Canada’s climate commitments peg our mid-century greenhouse gas emissions target at 80 per cent below 2005 levels, which is the equivalent of a total national greenhouse gas emissions budget of 150 megatonnes by 2050.

This means the oilsands, if changes aren’t made, could account for more than one-half of the country’s entire carbon budget.

A December poll found 76 per cent of Canadians think the country needs to be “doing more” when it comes to climate change, while 64 per cent said “Canada should capitalize on the global need for fossil fuels.”

Climate change was reported to be the number one issue in the most recent federal election.

But climate action is tricky in Canada, where the provinces exercise jurisdiction over natural resource projects and their environmental impacts. Canada has requested Alberta impose provincial restrictions on oilsands emissions but the province has been slow to respond (see #8).

Syncrude's upgrading facility at the company's Mildred Lake oilsands site. Photo: Alex MacLean

Syncrude’s upgrading facility at the company’s Mildred Lake oilsands site. Photo: Alex MacLean

8. Wasn’t there talk of capping the total emissions of the oilsands?

Yes, but there’s a catch.

Alberta’s previous NDP government passed legislation in 2016 introducing a 100-megatonne cap on total emissions from the oilsands.

But no regulations were ever introduced to set that cap in motion. Kenney originally made it clear he intended to scrap the cap, but has since said he’s “prepared to be pragmatic.”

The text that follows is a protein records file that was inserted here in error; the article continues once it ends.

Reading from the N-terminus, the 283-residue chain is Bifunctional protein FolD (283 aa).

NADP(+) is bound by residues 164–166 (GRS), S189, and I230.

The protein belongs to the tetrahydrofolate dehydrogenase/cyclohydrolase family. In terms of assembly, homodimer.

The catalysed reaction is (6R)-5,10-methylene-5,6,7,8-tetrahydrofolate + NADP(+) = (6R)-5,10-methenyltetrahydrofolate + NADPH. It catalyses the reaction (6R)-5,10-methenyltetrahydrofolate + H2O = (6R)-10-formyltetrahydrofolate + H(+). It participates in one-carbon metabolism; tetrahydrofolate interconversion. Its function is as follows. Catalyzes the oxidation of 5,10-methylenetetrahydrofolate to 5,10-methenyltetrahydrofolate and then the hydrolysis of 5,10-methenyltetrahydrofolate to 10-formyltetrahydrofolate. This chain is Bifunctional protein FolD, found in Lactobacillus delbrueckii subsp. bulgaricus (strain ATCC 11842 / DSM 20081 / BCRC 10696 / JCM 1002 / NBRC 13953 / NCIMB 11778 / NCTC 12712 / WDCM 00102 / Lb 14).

The government of Alberta’s website still says it will “seek the advice of the industry, regulators, environmental organizations and Indigenous and Metis communities on the implementation of the 100 megatonne limit,” although there are still no plans in place for regulations.

Wilkinson recently told CBC, “if you take all of the various projects that have already been approved in the oilsands and you assume all of them get built, you’re talking about 130 megatonnes.” He is pushing for regulations to be developed to ensure this doesn’t happen.

As former Natural Resources Minister Amerjeet Sohi put it, “a cap without regulations is meaningless.”

Just last week, Wilkinson asked his provincial counterpart in Alberta to “follow through and fully implement its legislation to limit emissions to 100 million tonnes from the oilsands.”

But even if emissions from the oilsands were capped at 100 megatonnes, they would still take up two-thirds of Canada’s total emissions budget by 2050.

9. Is the industry getting better at reducing carbon pollution?

You’ve heard it once and you’ll hear it again. The oil and gas industry and its supporters (like the Alberta government) say the emissions intensity of oil produced in the oilsands is decreasing.

That was stated in an open letter signed by the CEOs of three major oil and gas companies last year. “We’ve reduced the emissions intensity in the oilsands by about 30 per cent over the past two decades,” they wrote, adding “a number of oilsands operations are producing oil with a smaller greenhouse gas impact than the global average.”

But the truth is more complicated.

As Macleans magazine put it in a 2019 article about emissions trends in the oilsands: “in the race to tell a better story, oilsands advocates — including the ones elected to political office — will reach for the best-sounding proclamations they can extract from the sludge of data.”